Allocation randomized
Endpoint classification efficacy study
Intervention model parallel assignment
Masking single blind (outcomes assessor)
Primary purpose treatment
Arm
(Experimental)
Use of PRISM screening tool to identify self-management needs and to provide tailored group session resources over 1 year
tailored resources
Based upon PRISM screening tool results that identifies self-management barriers, patient/family will receive self-management resources matched to their barriers. These resources could be focused on: 1. Understanding and organizing care; 2. Motivation to self-manage; and 3. Family Teamwork. Group session of about 6 families with the same barrier will meet four times fo 75-minutes over a year, at the clinic site on same date as routine clinic visit.
(No Intervention)
Patients and families obtain routine multidisciplinary diabetes care

Primary Outcomes

Measure
Change in Hemoglobin A1c
time frame: Seven time points: quarterly during trial and every 6 months during the post-trial year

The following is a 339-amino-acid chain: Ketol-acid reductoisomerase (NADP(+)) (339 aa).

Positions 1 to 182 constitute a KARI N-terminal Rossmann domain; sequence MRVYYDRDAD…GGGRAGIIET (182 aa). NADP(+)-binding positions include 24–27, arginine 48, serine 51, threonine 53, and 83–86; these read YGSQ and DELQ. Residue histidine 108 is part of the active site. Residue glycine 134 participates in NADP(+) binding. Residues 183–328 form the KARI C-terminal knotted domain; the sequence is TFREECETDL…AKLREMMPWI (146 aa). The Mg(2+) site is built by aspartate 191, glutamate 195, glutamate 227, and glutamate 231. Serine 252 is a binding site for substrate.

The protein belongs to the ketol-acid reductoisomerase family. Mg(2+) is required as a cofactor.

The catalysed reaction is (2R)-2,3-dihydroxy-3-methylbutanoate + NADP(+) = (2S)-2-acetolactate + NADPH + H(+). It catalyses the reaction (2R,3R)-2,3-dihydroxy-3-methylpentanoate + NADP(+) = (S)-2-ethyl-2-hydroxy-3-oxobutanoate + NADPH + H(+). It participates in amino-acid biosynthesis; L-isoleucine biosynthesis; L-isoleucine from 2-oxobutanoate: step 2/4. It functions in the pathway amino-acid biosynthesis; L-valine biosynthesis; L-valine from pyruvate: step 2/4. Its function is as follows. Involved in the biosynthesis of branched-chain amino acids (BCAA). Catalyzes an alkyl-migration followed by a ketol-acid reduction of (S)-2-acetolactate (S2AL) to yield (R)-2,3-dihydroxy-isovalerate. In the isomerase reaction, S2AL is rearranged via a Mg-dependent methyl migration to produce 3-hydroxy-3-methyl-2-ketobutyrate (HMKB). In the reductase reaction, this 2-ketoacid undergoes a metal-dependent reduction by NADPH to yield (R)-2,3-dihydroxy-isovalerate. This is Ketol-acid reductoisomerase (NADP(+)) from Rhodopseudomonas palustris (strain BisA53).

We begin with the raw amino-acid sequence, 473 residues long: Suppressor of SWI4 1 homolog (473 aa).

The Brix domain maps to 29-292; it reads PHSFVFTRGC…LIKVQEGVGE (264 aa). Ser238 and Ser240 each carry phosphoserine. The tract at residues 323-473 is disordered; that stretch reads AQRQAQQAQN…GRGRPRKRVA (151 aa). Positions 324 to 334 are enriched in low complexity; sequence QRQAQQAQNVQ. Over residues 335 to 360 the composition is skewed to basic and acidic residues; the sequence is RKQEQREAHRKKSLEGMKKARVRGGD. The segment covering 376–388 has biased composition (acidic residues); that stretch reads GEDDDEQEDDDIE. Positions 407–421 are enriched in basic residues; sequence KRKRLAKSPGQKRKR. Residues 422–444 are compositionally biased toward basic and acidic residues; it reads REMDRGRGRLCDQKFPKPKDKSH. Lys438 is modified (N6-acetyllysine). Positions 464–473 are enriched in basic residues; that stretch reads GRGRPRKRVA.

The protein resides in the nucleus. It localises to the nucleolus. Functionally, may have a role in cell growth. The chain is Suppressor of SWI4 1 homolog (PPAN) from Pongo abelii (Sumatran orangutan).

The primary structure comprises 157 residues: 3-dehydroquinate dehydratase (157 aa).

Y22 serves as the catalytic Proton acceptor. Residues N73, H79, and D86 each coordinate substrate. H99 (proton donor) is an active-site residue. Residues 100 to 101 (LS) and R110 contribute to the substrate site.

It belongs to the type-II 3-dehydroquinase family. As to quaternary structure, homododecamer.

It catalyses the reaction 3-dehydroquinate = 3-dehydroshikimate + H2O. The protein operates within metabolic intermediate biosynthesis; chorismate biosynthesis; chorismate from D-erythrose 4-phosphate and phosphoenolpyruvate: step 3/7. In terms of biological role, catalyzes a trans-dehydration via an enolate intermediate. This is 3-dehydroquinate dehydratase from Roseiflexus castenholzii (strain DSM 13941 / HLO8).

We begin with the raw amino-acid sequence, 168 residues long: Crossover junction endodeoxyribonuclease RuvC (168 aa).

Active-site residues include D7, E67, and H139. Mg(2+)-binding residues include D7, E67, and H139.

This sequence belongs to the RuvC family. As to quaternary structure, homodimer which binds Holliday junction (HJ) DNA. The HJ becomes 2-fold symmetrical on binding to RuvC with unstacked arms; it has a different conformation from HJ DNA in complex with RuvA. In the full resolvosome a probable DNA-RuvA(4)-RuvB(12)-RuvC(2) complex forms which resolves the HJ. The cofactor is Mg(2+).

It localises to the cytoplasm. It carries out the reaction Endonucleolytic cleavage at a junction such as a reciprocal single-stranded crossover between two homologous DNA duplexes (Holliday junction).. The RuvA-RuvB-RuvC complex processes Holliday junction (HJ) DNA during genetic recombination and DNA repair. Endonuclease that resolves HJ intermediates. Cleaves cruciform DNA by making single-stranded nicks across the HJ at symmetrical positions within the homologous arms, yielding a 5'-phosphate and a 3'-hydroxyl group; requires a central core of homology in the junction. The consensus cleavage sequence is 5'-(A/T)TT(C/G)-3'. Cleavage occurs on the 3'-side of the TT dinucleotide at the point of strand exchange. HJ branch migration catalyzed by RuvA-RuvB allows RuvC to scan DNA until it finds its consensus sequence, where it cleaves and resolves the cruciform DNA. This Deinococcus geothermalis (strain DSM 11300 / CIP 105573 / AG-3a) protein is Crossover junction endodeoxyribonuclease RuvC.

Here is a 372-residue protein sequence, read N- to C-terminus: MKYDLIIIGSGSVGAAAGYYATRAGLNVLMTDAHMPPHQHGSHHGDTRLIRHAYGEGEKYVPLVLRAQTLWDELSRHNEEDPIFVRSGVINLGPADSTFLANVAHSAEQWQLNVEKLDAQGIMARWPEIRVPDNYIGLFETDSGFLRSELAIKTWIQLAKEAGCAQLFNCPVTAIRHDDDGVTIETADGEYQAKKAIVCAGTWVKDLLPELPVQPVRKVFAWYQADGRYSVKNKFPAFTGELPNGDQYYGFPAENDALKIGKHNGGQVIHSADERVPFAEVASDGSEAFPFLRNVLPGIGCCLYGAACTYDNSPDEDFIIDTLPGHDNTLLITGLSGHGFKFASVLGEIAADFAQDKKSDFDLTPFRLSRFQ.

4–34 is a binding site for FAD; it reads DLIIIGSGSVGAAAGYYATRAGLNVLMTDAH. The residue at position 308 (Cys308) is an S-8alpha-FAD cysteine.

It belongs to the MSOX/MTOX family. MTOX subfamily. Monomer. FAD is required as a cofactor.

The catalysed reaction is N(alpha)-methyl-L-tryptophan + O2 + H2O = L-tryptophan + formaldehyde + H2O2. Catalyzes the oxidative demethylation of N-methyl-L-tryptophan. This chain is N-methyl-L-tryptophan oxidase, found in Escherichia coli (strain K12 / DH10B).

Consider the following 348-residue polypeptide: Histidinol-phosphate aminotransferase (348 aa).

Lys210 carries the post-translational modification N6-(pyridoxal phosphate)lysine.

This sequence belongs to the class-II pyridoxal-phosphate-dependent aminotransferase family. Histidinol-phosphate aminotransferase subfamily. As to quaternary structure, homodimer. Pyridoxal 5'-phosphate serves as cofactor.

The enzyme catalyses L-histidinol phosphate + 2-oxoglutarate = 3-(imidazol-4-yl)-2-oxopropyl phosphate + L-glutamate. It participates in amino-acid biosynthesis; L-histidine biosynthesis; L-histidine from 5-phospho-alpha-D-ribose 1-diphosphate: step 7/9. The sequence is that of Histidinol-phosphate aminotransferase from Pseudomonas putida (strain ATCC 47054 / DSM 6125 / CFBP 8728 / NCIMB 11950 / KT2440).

Secondary Outcomes

Measure
Quality of Life for youth
time frame: Five time points: at baseline and every 6 months during the trial year and post-trial year.
Quality of Life for parent
time frame: Five time points: at baseline and every 6 months during the trial year and post-trial year.

Eligibility Criteria

Male or female participants from 8 years up to 16 years old.

Inclusion Criteria: - Children and adolescents with type 1 diabetes and their parents who receive care at one of two sites in Wisconsin. - Planning to continue care at clinic for the next 2 years. - English speaking - Diagnosed with diabetes for > 12 months Exclusion Criteria: - Newly diagnosed with diabetes (< 12 months) - Not a participant in prior preliminary work for this study

Additional Information

Official title Family-Centered Tailoring of Pediatric Diabetes Self-Management Resources
Principal investigator Elizabeth D Cox, MD,PhD